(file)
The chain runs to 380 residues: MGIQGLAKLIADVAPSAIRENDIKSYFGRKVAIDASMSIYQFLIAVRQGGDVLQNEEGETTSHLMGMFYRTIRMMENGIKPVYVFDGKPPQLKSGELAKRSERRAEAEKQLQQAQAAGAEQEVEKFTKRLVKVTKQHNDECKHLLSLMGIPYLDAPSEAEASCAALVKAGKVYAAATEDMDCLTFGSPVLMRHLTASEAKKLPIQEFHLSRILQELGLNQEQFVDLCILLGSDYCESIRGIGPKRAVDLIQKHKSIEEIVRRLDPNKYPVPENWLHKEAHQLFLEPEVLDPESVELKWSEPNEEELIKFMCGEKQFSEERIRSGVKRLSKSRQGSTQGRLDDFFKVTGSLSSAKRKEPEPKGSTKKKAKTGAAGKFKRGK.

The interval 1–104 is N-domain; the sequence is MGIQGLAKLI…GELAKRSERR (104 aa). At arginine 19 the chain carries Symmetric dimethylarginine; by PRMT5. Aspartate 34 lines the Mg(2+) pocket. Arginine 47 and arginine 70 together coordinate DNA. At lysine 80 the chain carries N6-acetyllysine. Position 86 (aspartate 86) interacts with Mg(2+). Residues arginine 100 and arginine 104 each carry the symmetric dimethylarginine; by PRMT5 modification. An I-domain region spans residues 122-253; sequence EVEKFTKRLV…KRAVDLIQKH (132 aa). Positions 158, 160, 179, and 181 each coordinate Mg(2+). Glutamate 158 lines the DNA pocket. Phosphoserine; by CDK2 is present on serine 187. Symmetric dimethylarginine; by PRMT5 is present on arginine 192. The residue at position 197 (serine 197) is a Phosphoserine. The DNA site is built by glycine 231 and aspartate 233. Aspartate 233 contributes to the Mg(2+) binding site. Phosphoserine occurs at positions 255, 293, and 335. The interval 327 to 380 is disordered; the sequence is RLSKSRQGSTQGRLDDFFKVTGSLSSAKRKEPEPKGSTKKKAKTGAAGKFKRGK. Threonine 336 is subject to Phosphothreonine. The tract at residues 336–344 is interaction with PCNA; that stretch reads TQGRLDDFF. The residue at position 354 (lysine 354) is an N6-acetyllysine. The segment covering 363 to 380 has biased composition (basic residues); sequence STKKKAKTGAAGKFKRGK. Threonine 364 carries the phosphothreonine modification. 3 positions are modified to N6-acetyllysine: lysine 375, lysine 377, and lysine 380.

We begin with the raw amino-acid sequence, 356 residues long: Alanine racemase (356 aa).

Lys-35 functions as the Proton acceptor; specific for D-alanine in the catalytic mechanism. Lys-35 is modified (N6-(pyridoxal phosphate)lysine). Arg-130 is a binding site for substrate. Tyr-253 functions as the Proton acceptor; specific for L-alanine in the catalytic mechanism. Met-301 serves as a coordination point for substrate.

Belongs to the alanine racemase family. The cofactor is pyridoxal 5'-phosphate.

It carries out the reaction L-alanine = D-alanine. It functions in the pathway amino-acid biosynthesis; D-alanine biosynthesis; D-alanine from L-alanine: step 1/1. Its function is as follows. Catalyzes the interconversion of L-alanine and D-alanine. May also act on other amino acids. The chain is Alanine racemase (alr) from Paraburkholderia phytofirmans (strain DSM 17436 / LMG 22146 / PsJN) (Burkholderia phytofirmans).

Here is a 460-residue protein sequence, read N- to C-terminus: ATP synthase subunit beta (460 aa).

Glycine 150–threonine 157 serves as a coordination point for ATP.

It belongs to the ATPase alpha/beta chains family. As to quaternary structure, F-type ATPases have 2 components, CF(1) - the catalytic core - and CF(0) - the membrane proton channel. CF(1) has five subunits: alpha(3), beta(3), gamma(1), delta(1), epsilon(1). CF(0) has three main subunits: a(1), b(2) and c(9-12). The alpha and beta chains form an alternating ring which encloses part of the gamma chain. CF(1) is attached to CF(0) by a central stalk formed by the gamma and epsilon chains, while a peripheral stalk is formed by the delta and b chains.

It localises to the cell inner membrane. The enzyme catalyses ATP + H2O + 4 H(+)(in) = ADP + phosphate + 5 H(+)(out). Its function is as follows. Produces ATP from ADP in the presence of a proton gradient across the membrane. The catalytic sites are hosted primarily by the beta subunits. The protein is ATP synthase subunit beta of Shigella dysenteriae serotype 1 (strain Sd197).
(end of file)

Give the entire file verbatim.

The chain runs to 380 residues: MGIQGLAKLIADVAPSAIRENDIKSYFGRKVAIDASMSIYQFLIAVRQGGDVLQNEEGETTSHLMGMFYRTIRMMENGIKPVYVFDGKPPQLKSGELAKRSERRAEAEKQLQQAQAAGAEQEVEKFTKRLVKVTKQHNDECKHLLSLMGIPYLDAPSEAEASCAALVKAGKVYAAATEDMDCLTFGSPVLMRHLTASEAKKLPIQEFHLSRILQELGLNQEQFVDLCILLGSDYCESIRGIGPKRAVDLIQKHKSIEEIVRRLDPNKYPVPENWLHKEAHQLFLEPEVLDPESVELKWSEPNEEELIKFMCGEKQFSEERIRSGVKRLSKSRQGSTQGRLDDFFKVTGSLSSAKRKEPEPKGSTKKKAKTGAAGKFKRGK.

The interval 1–104 is N-domain; the sequence is MGIQGLAKLI…GELAKRSERR (104 aa). At arginine 19 the chain carries Symmetric dimethylarginine; by PRMT5. Aspartate 34 lines the Mg(2+) pocket. Arginine 47 and arginine 70 together coordinate DNA. At lysine 80 the chain carries N6-acetyllysine. Position 86 (aspartate 86) interacts with Mg(2+). Residues arginine 100 and arginine 104 each carry the symmetric dimethylarginine; by PRMT5 modification. An I-domain region spans residues 122-253; sequence EVEKFTKRLV…KRAVDLIQKH (132 aa). Positions 158, 160, 179, and 181 each coordinate Mg(2+). Glutamate 158 lines the DNA pocket. Phosphoserine; by CDK2 is present on serine 187. Symmetric dimethylarginine; by PRMT5 is present on arginine 192. The residue at position 197 (serine 197) is a Phosphoserine. The DNA site is built by glycine 231 and aspartate 233. Aspartate 233 contributes to the Mg(2+) binding site. Phosphoserine occurs at positions 255, 293, and 335. The interval 327 to 380 is disordered; the sequence is RLSKSRQGSTQGRLDDFFKVTGSLSSAKRKEPEPKGSTKKKAKTGAAGKFKRGK. Threonine 336 is subject to Phosphothreonine. The tract at residues 336–344 is interaction with PCNA; that stretch reads TQGRLDDFF. The residue at position 354 (lysine 354) is an N6-acetyllysine. The segment covering 363 to 380 has biased composition (basic residues); sequence STKKKAKTGAAGKFKRGK. Threonine 364 carries the phosphothreonine modification. 3 positions are modified to N6-acetyllysine: lysine 375, lysine 377, and lysine 380.

We begin with the raw amino-acid sequence, 356 residues long: Alanine racemase (356 aa).

Lys-35 functions as the Proton acceptor; specific for D-alanine in the catalytic mechanism. Lys-35 is modified (N6-(pyridoxal phosphate)lysine). Arg-130 is a binding site for substrate. Tyr-253 functions as the Proton acceptor; specific for L-alanine in the catalytic mechanism. Met-301 serves as a coordination point for substrate.

Belongs to the alanine racemase family. The cofactor is pyridoxal 5'-phosphate.

It carries out the reaction L-alanine = D-alanine. It functions in the pathway amino-acid biosynthesis; D-alanine biosynthesis; D-alanine from L-alanine: step 1/1. Its function is as follows. Catalyzes the interconversion of L-alanine and D-alanine. May also act on other amino acids. The chain is Alanine racemase (alr) from Paraburkholderia phytofirmans (strain DSM 17436 / LMG 22146 / PsJN) (Burkholderia phytofirmans).

Here is a 460-residue protein sequence, read N- to C-terminus: ATP synthase subunit beta (460 aa).

Glycine 150–threonine 157 serves as a coordination point for ATP.

It belongs to the ATPase alpha/beta chains family. As to quaternary structure, F-type ATPases have 2 components, CF(1) - the catalytic core - and CF(0) - the membrane proton channel. CF(1) has five subunits: alpha(3), beta(3), gamma(1), delta(1), epsilon(1). CF(0) has three main subunits: a(1), b(2) and c(9-12). The alpha and beta chains form an alternating ring which encloses part of the gamma chain. CF(1) is attached to CF(0) by a central stalk formed by the gamma and epsilon chains, while a peripheral stalk is formed by the delta and b chains.

It localises to the cell inner membrane. The enzyme catalyses ATP + H2O + 4 H(+)(in) = ADP + phosphate + 5 H(+)(out). Its function is as follows. Produces ATP from ADP in the presence of a proton gradient across the membrane. The catalytic sites are hosted primarily by the beta subunits. The protein is ATP synthase subunit beta of Shigella dysenteriae serotype 1 (strain Sd197).